There is a long history of talcum powder cancer research. Take a look
at the timeline below to see how long talc has been under the microscope.
Johnson & Johnson announces that the company will no longer sell talc-based powders in North America.
In addressing more than 17,000 pending legal claims, a New Jersey federal court finds scientific evidence of a talc-ovarian cancer connection to be “reliable.”
The FDA holds daylong public hearing on recommendations to expand the definitions of carcinogenic talc and requiring more sensitive testing of talc products.
Johnson & Johnson recalls more than 30,000 bottles of its baby powder after FDA discovered cancer-causing chrysotile asbestos in the product.
The Reuters news service publishes a special report documenting that, in the face of declining baby powder sales, Johnson & Johnson has created marketing campaigns targeting minority populations despite the company’s knowledge of the dangers of talcum powder.
A U.S. House subcommittee held an investigative hearing on the science and safety of talc-based products, prompted by the FDA’s discovery of asbestos-containing talcum powder in certain cosmetics marketed to children and teens. The panel may recommend granting the FDA more authority to mandate safety recalls of cosmetics, powders and personal care products.
The Reuters news service and The New York Times each publish reports, based on corporate and legal documents, stating that Johnson & Johnson was aware of the presence of asbestos in its talcum powder products for decades, but chose to deny the dangers to regulators and the public.
A St. Louis jury finds Johnson & Johnson and its talc supplier liable for more than $4.6 billion in damages on behalf of 22 ovarian cancer victims, finding that the companies were aware of and responsible for cancer-causing asbestos in talcum powder products.
Separate trials in Missouri and California find that J&J’s talcum powder products caused the ovarian cancer of two women, with a combined jury award of more than $525 million.
Baby powder manufacturers begin putting ovarian cancer warning labels on private label products, including those sold at Walmart and Dollar Tree stores.
In three separate trials, juries return verdicts totaling almost $200 million on behalf of women who died of ovarian cancer from using talcum powder for feminine hygiene for decades.
Cramer study: Finds genital talc use associated with factors such as age, weight, race in dramatic increase of ovarian cancer risk.
National Cancer Institute issues report citing talc use as a risk factor for ovarian cancer.
National Institutes of Health Study: Meta-analysis that looked at 30 years of data found significant link between genital talc use and ovarian cancer.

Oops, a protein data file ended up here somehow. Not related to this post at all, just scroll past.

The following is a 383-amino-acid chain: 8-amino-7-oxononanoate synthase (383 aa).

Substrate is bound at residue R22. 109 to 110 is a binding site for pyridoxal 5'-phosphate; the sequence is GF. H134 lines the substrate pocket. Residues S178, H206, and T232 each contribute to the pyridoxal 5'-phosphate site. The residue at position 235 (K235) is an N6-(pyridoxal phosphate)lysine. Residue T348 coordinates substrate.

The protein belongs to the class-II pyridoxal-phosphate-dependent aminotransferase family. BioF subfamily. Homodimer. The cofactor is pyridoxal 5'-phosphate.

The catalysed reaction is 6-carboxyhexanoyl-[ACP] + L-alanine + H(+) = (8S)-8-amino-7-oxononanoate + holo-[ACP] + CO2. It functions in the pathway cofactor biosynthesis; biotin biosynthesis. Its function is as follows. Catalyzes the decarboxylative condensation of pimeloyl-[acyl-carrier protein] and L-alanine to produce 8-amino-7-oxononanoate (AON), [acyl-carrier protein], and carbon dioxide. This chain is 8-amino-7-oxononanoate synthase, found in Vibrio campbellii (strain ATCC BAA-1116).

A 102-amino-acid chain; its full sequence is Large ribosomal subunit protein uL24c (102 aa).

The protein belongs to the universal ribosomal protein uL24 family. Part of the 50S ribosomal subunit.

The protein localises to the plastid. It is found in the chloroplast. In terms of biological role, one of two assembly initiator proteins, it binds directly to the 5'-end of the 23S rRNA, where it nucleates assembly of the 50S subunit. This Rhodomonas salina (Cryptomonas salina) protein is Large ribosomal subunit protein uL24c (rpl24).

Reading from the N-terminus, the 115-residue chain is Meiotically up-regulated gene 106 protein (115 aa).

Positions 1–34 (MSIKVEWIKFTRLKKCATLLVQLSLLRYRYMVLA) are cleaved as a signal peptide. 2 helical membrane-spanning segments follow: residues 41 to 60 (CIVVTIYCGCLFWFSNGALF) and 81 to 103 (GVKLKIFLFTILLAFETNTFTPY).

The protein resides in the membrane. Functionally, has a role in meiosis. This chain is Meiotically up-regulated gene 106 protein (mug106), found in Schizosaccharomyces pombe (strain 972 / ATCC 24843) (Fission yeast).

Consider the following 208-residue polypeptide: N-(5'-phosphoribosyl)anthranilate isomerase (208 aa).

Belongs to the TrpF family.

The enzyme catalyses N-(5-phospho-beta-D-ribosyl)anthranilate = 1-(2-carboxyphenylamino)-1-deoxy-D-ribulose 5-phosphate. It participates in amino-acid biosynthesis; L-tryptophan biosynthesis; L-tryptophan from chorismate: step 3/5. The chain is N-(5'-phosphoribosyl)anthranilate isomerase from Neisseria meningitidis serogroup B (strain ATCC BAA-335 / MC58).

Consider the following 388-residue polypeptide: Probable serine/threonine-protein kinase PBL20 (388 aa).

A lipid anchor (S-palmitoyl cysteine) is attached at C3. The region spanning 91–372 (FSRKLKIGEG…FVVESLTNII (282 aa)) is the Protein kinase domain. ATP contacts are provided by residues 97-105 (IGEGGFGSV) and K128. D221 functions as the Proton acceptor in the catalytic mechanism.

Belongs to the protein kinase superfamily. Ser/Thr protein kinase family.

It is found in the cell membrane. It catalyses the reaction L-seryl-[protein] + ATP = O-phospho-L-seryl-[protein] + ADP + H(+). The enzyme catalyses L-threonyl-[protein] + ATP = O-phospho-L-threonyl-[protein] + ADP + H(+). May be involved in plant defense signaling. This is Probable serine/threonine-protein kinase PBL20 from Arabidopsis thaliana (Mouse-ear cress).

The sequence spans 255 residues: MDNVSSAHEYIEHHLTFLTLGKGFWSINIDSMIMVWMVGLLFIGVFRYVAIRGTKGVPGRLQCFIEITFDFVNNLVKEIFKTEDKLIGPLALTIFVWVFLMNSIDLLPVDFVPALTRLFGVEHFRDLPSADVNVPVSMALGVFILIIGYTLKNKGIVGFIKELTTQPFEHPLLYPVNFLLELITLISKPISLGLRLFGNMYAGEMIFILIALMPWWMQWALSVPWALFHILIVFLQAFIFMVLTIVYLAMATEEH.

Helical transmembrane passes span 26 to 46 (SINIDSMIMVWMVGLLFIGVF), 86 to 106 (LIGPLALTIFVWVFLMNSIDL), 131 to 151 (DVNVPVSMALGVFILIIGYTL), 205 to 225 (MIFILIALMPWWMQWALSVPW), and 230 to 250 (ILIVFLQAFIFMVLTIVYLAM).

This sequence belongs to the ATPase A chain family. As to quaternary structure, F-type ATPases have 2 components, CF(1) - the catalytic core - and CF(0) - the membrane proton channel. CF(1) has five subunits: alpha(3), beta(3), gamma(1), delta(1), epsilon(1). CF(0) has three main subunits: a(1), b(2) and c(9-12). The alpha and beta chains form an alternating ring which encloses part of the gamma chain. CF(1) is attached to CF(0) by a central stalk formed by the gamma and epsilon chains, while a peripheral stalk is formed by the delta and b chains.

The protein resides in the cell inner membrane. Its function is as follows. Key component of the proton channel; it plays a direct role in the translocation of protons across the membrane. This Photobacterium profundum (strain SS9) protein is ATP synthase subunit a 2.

Safe Cosmetic Act in California lists talc as a suspected carcinogen.
Cramer Study – Menopausal Medicine: 10-year case-control study finds women with long-term genital talc use had a two-thirds increase of developing ovarian cancer as a result.
Major talc suppliers place toxicity warning on shipments of talc to manufacturers.
Condom industry removes talc from all products due to ovarian cancer concerns.
Internal J&J memo outlines the planned targeting of Black and Hispanic women through increased marketing in hopes of countering an overall decline in sales of products containing talc. The document notes that those populations have the highest usage rate of the products.
Federal National Toxicology Program issues report finding “clear evidence of carcinogenic activity of talc” in rodent-based study.
Cramer Study: First case-control study to link genital talc use with ovarian cancer finds women have a 92% increased risk of ovarian cancer when using talc for feminine hygiene purposes.
Faced with possible federal ban of cosmetic talcum powder, J&J begins testing baby powder with corn starch as a replacement.
Internal J&J memo acknowledges problematic link between genital talc use and ovarian cancer.
British Journal of Obstetrics & Gynecology study discovers talc particles in 75% of ovarian tumors.
First accounts of harmful effects of talc on humans recorded.
Anybody who denies [the published research] risks that the talc industry will be perceived by the public like it perceives the cigarette industry: denying the obvious in the face of all evidence to the contrary.– Alfred P. Wehner J&J toxicology consultant to J&J executives, 1997